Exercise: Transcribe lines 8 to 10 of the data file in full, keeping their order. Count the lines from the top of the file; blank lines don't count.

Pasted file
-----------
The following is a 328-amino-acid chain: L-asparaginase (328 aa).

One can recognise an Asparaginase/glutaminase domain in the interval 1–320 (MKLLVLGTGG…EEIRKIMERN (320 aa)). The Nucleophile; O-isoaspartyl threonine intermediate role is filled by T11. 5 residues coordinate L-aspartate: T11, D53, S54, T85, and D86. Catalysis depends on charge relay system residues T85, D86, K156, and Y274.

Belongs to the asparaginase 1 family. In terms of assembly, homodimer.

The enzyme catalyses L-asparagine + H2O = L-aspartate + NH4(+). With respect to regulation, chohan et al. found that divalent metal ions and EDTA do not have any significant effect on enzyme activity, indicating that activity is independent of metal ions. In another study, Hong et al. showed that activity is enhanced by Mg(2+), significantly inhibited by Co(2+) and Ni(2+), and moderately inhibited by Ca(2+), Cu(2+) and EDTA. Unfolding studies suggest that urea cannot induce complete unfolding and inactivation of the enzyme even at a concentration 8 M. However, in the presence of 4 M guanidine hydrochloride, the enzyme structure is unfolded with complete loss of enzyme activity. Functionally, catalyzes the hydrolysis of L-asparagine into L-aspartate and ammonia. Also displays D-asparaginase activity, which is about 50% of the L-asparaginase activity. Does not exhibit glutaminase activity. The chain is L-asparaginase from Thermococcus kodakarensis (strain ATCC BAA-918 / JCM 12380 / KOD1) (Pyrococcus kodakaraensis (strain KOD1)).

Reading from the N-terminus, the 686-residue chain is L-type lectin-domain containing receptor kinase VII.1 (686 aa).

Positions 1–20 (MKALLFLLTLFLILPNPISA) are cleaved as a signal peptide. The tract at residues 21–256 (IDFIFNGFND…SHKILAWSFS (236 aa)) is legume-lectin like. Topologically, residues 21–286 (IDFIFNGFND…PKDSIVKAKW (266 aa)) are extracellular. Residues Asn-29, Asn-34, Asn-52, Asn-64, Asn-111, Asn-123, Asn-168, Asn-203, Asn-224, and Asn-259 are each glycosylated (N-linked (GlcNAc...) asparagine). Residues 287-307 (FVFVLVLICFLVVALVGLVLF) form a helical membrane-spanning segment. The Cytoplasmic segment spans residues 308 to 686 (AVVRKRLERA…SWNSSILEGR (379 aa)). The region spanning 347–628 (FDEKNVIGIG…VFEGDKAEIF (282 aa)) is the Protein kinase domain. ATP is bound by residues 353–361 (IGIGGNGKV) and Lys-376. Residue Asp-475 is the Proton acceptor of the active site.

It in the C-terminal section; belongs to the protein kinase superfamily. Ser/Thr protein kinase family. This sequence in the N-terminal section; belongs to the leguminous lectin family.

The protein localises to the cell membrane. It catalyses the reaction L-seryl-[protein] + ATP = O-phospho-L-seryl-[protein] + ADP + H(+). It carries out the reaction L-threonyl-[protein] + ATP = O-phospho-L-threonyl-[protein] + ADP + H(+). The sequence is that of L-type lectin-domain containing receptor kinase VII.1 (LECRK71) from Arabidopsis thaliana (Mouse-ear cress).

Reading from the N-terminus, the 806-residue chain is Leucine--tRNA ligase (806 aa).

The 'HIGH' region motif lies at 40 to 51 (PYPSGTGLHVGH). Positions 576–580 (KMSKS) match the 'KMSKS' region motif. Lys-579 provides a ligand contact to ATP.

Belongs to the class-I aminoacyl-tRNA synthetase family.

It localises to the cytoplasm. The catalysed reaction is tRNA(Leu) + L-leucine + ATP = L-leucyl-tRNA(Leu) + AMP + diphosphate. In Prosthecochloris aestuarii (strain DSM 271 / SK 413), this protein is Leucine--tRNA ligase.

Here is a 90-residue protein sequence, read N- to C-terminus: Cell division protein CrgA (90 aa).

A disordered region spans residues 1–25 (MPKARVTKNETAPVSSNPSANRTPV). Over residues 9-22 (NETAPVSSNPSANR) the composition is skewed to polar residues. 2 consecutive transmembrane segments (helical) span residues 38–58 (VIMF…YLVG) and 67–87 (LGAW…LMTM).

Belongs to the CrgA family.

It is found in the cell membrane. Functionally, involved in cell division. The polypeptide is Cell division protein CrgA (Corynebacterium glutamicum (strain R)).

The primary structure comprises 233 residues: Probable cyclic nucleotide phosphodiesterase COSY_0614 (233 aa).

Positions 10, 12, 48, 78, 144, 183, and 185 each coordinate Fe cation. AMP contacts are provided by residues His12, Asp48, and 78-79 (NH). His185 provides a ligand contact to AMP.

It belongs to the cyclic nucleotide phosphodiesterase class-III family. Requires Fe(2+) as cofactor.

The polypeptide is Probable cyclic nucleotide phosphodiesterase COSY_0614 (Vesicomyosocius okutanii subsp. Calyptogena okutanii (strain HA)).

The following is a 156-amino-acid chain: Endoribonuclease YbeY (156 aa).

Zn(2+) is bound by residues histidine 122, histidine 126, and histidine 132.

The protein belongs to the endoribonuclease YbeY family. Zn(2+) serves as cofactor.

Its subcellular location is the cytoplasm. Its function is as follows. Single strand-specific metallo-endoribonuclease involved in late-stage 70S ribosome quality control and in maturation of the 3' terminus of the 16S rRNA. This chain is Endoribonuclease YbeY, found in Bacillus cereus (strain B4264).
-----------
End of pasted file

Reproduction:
The protein localises to the cell membrane. It catalyses the reaction L-seryl-[protein] + ATP = O-phospho-L-seryl-[protein] + ADP + H(+). It carries out the reaction L-threonyl-[protein] + ATP = O-phospho-L-threonyl-[protein] + ADP + H(+). The sequence is that of L-type lectin-domain containing receptor kinase VII.1 (LECRK71) from Arabidopsis thaliana (Mouse-ear cress).

Reading from the N-terminus, the 806-residue chain is Leucine--tRNA ligase (806 aa).

The 'HIGH' region motif lies at 40 to 51 (PYPSGTGLHVGH). Positions 576–580 (KMSKS) match the 'KMSKS' region motif. Lys-579 provides a ligand contact to ATP.